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Critical role of the programmed death-1 (PD-1) pathway in regulation of experimental autoimmune encephalomyelitis.

Salama AD, Chitnis T, Imitola J, Ansari MJ, Akiba H, Tushima F, Azuma M, Yagita H, Sayegh MH, Khoury SJ - J. Exp. Med. (2003)

Bottom Line: Worsening of disease after PD-1 blockade was associated with a heightened autoimmune response to MOG, manifested by increased frequency of interferon gamma-producing T cells, increased delayed-type hypersensitivity responses, and higher serum levels of anti-MOG antibody.In vivo blockade of PD-1 resulted in increased antigen-specific T cell expansion, activation, and cytokine production.Interestingly, PD-L2 but not PD-L1 blockade in WT animals also resulted in disease augmentation.

View Article: PubMed Central - PubMed

Affiliation: Laboratory of Immunogenetics and Transplantation, Children's Hospital, Harvard Medical School, Boston, MA 02115, USA.

ABSTRACT
Experimental autoimmune encephalomyelitis (EAE) is mediated by autoantigen-specific T cells dependent on critical costimulatory signals for their full activation and regulation. We report that the programmed death-1 (PD-1) costimulatory pathway plays a critical role in regulating peripheral tolerance in murine EAE and appears to be a major contributor to the resistance of disease induction in CD28-deficient mice. After immunization with myelin oligodendrocyte glycoprotein (MOG) there was a progressive increase in expression of PD-1 and its ligand PD-L1 but not PD-L2 within the central nervous system (CNS) of mice with EAE, peaking after 3 wk. In both wild-type (WT) and CD28-deficient mice, PD-1 blockade resulted in accelerated and more severe disease with increased CNS lymphocyte infiltration. Worsening of disease after PD-1 blockade was associated with a heightened autoimmune response to MOG, manifested by increased frequency of interferon gamma-producing T cells, increased delayed-type hypersensitivity responses, and higher serum levels of anti-MOG antibody. In vivo blockade of PD-1 resulted in increased antigen-specific T cell expansion, activation, and cytokine production. Interestingly, PD-L2 but not PD-L1 blockade in WT animals also resulted in disease augmentation. Our data are the first demonstration that the PD-1 pathway plays a critical role in regulating EAE.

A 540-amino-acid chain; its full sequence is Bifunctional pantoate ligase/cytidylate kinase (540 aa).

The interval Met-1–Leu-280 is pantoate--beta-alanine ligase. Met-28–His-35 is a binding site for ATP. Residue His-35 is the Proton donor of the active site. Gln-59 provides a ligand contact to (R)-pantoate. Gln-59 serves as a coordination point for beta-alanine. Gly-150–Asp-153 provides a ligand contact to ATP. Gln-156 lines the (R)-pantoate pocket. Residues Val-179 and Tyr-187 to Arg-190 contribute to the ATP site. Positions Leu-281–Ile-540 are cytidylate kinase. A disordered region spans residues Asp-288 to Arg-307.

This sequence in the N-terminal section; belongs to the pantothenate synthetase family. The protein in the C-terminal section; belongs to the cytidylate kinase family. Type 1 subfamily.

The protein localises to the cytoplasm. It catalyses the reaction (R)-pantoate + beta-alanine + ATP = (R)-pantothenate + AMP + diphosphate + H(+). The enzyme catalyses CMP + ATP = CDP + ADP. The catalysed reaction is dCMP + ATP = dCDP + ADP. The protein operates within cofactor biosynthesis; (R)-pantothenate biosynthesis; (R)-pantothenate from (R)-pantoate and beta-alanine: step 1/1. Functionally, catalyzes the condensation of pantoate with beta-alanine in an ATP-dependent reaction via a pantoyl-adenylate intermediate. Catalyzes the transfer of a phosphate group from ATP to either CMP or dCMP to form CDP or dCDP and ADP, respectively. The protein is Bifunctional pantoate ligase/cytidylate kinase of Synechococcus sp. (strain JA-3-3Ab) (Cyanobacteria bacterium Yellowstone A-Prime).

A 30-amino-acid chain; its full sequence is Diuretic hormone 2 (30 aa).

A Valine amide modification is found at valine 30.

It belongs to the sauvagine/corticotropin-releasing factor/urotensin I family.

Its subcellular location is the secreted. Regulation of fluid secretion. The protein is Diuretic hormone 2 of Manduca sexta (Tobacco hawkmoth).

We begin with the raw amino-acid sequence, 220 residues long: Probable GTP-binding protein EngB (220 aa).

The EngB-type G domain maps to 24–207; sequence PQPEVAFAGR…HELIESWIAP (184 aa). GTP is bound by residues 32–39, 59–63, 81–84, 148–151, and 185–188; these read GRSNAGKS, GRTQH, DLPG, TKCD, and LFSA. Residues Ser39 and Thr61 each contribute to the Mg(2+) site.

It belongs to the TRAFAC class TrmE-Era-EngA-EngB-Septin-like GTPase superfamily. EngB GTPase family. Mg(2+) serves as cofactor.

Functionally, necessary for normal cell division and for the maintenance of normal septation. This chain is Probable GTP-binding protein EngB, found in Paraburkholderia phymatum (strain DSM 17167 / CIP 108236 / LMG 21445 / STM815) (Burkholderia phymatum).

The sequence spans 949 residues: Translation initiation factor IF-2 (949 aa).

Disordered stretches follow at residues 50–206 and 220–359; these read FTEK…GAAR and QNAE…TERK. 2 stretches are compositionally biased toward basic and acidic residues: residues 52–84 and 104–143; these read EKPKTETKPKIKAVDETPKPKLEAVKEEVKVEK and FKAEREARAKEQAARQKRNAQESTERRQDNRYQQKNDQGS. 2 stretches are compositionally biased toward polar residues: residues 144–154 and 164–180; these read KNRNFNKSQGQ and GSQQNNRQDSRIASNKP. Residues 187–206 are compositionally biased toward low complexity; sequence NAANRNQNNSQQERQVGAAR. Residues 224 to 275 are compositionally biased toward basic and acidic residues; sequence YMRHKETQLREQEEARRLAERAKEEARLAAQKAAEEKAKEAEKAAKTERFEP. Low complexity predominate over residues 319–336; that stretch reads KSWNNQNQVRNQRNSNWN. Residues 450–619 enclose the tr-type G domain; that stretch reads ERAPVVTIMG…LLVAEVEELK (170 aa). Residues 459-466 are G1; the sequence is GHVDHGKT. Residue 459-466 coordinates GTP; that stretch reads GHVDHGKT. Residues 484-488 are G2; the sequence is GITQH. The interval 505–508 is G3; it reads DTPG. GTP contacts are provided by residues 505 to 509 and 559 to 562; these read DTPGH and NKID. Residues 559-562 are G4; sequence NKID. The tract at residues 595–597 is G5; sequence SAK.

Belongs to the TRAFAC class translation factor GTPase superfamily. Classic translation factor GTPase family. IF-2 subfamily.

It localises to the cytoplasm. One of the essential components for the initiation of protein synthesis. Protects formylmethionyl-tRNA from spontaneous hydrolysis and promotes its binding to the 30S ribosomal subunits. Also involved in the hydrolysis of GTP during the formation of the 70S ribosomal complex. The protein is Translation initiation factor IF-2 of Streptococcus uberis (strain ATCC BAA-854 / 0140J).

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EAE outcome in animals treated with PD-1 pathway blockade. The disease scores for control and anti–PD-1–treated animals >40 d of follow up are shown, for WT mice with early therapy (a) and delayed therapy (b), and for CD28-deficient mice (d). There is a highly significant difference in disease severity between the early therapy and control groups (P = 0.0053 for WT and P = 0.0074 for CD28-deficient mice by two-tailed Mann-Whitney U test). No difference was found with delayed therapy. PD-L2 blockade also augmented disease (P = 0.03 compared with control by two-tailed Mann-Whitney U test) whereas PD-L1 blockade had no effect (c).